Singapore Researching Condition-Based MaintenanceFeb 27, 2008 15:00 UTC by Defense Industry Daily staff
Maintenance trends are one of the most underrated issues in the defense field. Britain is leading the way with “contracting for availability” approaches that pay fixed annual costs over a system’s lifetime, and reward firms for ready-to-go weapons rather than paying for spares and maintenance hours. America, and many other air forces as well, are grappling with aging aircraft fleets whose average age exceeds their pilots’.
Then there’s the related trend of prognostics and HUMS(Health & Usage Monitoring Systems) that monitor parts, predict key failures in advance, and may even be tied to fleet-wide artificial intelligence systems. With enough prognostics, goes the theory, it may be possible to eliminate unneeded “routine” maintenance, restricting work to “condition based maintenance” while pinpointing failure-prone areas more exactly and working to improve them throughout the fleet. The end result? More aircraft available, at less long-term cost. That has certainly been the case with Britain’s Tornado aircraft and their RB199 engines, for instance, which had been described as “easy to remove for maintenance – often.”
Singapore has a global reputation for being a sharp observer and implementer of defense trends, in a society that stresses efficiency on many levels.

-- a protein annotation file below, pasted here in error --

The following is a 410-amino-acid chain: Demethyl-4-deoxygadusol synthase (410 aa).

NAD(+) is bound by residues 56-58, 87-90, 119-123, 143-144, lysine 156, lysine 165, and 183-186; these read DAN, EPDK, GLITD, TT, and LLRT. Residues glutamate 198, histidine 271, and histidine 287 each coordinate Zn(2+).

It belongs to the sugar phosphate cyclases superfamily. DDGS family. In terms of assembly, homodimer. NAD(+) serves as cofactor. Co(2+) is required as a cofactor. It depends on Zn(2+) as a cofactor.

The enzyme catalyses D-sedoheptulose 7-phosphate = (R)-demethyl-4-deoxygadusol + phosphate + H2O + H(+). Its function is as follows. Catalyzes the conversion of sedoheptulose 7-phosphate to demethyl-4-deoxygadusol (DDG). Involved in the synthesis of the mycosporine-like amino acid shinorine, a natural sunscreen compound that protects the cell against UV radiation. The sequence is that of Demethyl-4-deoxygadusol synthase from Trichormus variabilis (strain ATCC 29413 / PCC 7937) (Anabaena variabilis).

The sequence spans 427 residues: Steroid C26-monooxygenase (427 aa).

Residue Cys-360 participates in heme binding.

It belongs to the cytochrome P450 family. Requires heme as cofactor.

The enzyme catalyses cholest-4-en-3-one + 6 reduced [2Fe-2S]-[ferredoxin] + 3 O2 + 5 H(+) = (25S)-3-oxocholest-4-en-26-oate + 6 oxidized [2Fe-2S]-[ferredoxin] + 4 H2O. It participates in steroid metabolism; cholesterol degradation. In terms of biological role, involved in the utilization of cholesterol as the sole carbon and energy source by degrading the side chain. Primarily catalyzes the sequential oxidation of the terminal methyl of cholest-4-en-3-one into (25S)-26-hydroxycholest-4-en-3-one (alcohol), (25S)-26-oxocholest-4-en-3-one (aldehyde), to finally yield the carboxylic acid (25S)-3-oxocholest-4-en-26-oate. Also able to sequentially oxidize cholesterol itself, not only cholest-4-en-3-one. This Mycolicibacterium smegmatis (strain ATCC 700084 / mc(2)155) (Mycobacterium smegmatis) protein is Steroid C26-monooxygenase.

Along those lines, the Republic of Singapore Air Force (RSAF) and EADS parties, represented by EADS Singapore Research and Technology Centre (EADS SRTC), Eurocopter (EC) and its Singaporean subsidiary Eurocopter South East Asia (ESEA), jointly announced a 3-year collaborative research program covering Condition-Based Maintenance (CBM) for the RSAF’s AS332 Super Puma medium helicopter fleet. Singapore was one of the first air forces to use HUMS technology in its platforms, and the Super Pumas will be equipped with a EuroHUMS suite to extract and manage relevant data.
Colonel Francis Cheong Han Kwok, Deputy Head Air Logistics (Engineering) of the RSAF, says that:
“A state-of-the-art diagnostic and prognostic maintenance system, supported by advanced sensors, is the goal of this research program”
Mr. Gerard Maitrepierre, President of Eurocopter SEA, touches on a few other recurring trends in Singapore’s defense acqisition behavior when hw added that:
“…more importantly, the project will showcase and strengthen Singapore’s position as the centre of excellence for aerospace research and add value to the thriving local MRO hub… This collaboration is a concrete example of how the industry and military organisation can partner effectively to translate a promising research concept into state-of-the-art helicopter maintenance practices.”